EDITORIAL: No great cause for satisfaction in London medals haul
The Finnish Olympic Committee set a target of three medals and six "points-placings" [for a finish in the top eight, but outside the medals] from the 2012 London Olympics.
This objective was met, and in fact marginally exceeded, when the sailors and the men's javelin delivered one silver medal and two bronze medals, and seven other athletes placed between fourth and eighth.
For all that, the result does not give much cause for breast-beating and general satisfaction.
No gold medals were forthcoming (for only the second time since Finland first took part in the Olympics, before independence, in 1908), and in the case of the two bronze medals there was an aftertaste of disappointment, when shinier hardware would have been accessible with a shade more skill or good fortune.
The most pleasant surprise was to be had from a discipline to which the Finns had hitherto paid little or no attention.
The silver medal in the women's RX-S sailboard event that was won by a narrow margin saw Tuuli Petäjä standing up to the pressures of competition without demur, and she appeared unaffectedly confident of her ability both before the medals race and after she had secured her silver.
Simply by virtue of her mental toughness under fire, Petäjä would serve well as a poster-girl for the reform project now being put into place for topflight sports in this country, and it is singularly ironic that it was in part through the actions of Finnish sports decision-makers that her particular windsurfing discipline may well not be included on the programme for the 2016 Olympics in Rio de Janeiro.
Obstacles to future success are also to be found in the meeting-rooms of domestic sports federations, where the decision-makers jealously guard their turf and their authority.
The relationship between the Finnish Olympic Committee and Suomen Urheiluliitto (SUL, the Finnish Athletics Federation) is sometimes rather fraught, for instance, and this hardly eases the reform of the organisational structure. Cooperation can even be tricky inside successful disciplines: there are deep differences and conflicts between the sailors' coaching staff and the Finnish Sailing and Boating Federation.
The working group set up to look at changes in topflight sport wants to see Finland emerge as the premier sporting nation in the Nordic countries by 2020.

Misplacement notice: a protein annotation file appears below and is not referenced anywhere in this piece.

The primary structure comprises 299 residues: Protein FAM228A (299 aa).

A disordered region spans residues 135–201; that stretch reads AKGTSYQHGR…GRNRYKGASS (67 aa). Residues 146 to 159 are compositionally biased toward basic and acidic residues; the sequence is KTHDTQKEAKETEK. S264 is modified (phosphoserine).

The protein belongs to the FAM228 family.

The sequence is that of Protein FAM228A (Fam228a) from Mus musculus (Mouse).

In London, Denmark came away with nine medals (two of them gold), Sweden got eight, including one gold medal, while Norway collected two golds, a silver, and a bronze medal, even though the Scandinavian medals hopes suffered a good many disappointments over the two weeks of competitions.
Finland has a long way to go even to get somewhere close to the Nordic average, let alone to the top of the pile.
The traditional starting-point has been to compare ourselves against the other Nordics and against other nations in general.
Sportsmen and women do represent their respective countries, but to an increasing extent they also represent their sponsors or themselves.
The public seeks out idols and individuals they can identify with on other grounds than simply the athlete's nationality - at least if they do not have any success-stories to cling to from their own country.
At the Olympics, however, national feeling is in its pomp.
A good example was to be seen from the tennis, which became a much more nationalistic event at the London Olympics than at the Wimbledon tournament on the very same surface just over a month ago.
In particular in disciplines where the individual is in play, rather than a team, the Olympics are the backbone of the topflight sports supported in this country through Veikkaus's lottery funding.
Although these Olympics points-placings (or "points finishes" - a concept apparently dear to the Finns, but not widely used) naturally represent a fine achievement by the athletes, it is medals that are required to justify the maintaining of the support system.
Helsingin Sanomat / First published in print 14.8.2012
More on this subject:
Few Finnish athletes rose to the occasion in London
Previously in HS International Edition:
All´s well that ends (reasonably) well for Finns at London 2012 (13.8.2012)
Tuuli Petäjä opens London medals account with silver in women´s sailboard competition (8.8.2012)